It’s Back to the Future Day, but which predictions did the sci-fi film get right and what did it get wrong? Chris Bond travels back in time to find out more.
GIVEN that we’re still waiting for the jet packs we were promised all those years ago, a hover board was always likely to be a step too far.
If, like me, you are a film buff and grew up in the 1980s then you’ll probably know what I’m talking about. For those of you that didn’t, then let me explain.
Today - October 21, 2015 to be exact - is Back to the Future Day, the date Marty McFly and Doc Emmett Brown returned to in their time-travelling DeLorean in the second of the Back to the Future trilogy.
The sci-fi adventure films were Hollywood blockbusters during the 80s and back then it seemed like we were on the cusp of a brave new technological world.
This was the decade when gadgets like walkmans, home computers and CD players arrived in people’s homes. But not all these technological innovations were an instant hit - mobile phones looked, and weighed, more like bricks than the smartphones we recognise today.
There were also some less than successful experiments such as the Sinclair C5, a revolutionary electronic tricycle that was supposed to transform the way we travelled.
In the end this proved ahead of its time (and ours). Nevertheless, there was a spirit of innovation in the air and when the writers and producers of Back to the Future set about predicting what life might be like in 2015, they aimed high.
“Where we’re going, we don’t need roads...” Doc Brown tells Marty.
Sadly, fiction hasn’t turned into fact and although flying cars have always seemed to be just around the corner no one has quite managed to get one off the ground and turn it into a viable business.
Similarly, a world of hover boards and self-tying trainers hasn’t yet come to pass, and if you want a better fitting pair of trousers you’ll still need to pop into your local neighbourhood tailor.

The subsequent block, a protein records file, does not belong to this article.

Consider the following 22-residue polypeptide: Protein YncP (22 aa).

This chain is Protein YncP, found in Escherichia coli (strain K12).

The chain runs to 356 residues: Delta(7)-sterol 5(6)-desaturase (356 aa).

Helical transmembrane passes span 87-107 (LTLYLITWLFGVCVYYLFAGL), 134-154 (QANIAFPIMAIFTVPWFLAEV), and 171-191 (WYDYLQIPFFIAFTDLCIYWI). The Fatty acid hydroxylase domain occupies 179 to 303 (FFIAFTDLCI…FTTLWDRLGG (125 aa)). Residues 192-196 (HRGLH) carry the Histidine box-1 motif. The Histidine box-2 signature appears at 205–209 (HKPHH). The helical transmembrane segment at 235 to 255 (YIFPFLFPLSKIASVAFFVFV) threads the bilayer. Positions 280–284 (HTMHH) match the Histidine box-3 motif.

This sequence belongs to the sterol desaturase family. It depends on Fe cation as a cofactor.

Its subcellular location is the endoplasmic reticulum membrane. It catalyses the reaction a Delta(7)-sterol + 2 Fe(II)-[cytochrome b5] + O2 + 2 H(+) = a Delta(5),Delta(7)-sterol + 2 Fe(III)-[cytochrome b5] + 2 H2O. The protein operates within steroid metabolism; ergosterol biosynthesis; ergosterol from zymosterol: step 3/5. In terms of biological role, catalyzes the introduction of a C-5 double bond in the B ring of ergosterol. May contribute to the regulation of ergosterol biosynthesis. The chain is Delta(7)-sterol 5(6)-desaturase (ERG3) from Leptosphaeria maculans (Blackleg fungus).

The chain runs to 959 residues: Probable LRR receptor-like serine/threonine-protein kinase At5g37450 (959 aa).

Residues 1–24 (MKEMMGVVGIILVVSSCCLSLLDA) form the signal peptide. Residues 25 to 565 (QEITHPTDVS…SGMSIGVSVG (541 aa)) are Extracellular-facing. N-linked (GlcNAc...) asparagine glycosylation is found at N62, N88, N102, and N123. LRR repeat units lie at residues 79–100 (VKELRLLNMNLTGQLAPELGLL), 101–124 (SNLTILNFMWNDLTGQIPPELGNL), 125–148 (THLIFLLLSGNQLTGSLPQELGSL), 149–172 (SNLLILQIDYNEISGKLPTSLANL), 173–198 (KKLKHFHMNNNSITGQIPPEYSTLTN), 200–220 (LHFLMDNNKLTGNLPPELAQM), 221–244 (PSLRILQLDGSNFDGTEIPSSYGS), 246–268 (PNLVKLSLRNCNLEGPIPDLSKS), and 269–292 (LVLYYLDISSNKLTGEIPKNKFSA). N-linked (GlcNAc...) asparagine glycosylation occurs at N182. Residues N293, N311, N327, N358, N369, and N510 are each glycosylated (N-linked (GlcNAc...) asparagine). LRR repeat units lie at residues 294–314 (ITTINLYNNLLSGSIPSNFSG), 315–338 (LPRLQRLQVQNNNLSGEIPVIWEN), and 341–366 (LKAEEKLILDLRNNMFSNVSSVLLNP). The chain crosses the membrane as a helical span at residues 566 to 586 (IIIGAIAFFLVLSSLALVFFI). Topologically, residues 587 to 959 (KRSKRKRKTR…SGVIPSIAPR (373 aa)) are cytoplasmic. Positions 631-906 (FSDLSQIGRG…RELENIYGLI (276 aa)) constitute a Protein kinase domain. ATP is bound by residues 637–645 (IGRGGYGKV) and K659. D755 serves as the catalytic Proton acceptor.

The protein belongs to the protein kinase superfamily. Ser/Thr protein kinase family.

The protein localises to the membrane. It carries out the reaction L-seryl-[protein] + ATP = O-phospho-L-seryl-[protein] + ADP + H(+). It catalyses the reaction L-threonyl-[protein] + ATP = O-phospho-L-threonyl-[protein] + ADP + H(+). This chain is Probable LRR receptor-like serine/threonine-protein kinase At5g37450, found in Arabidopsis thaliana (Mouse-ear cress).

However, some of the film’s predictions have proved prescient. The idea of your throwing rubbish into a car’s energy converter to provide it with power remains fanciful, but in Bristol and Bath they recently started running buses powered by old food and sewage that’s been treated.
Back To The Future rightly predicted that keys would be a thing of the past - and indeed, some homes are now controlled by smart locks and codes - you can even use your smartphone to gain access to your property.
The film also shows video calling - and today, apps such as Skype and FaceTime have turned what was an 80s pipedream into reality. Now seeing somebody while you talk to them on your phone is commonplace. So, too, is voice recognition technology.
In 2015, Michael J Fox’s character (Marty) keeps in touch with what’s going on by picking up a newspaper - and while many people rely on the web and smartphones to find out what’s happening in the world, there’s still a place for the humble newspaper.
The movie showcases high-tech goggles - and although we aren’t all seeing life through laser lenses just yet, hi-tech products such as Google Glass are starting to mark a splash in the marketplace.
Today, the world of innovation is fascinated with wearable tech, something that was foreshadowed by Marty’s talking jacket.
We haven’t reached the stage where our clothes can blow-dry us when we get wet, but some fashion pioneers are experimenting with weaving electronics into their fabrics.
The future might not be quite what it used to be, but the world depicted in Back to the Future isn’t ridiculously far fetched either.
We have fingerprint technology and we have 3D movies. Now we just need to get those hover boards off the ground and we’ll be flying.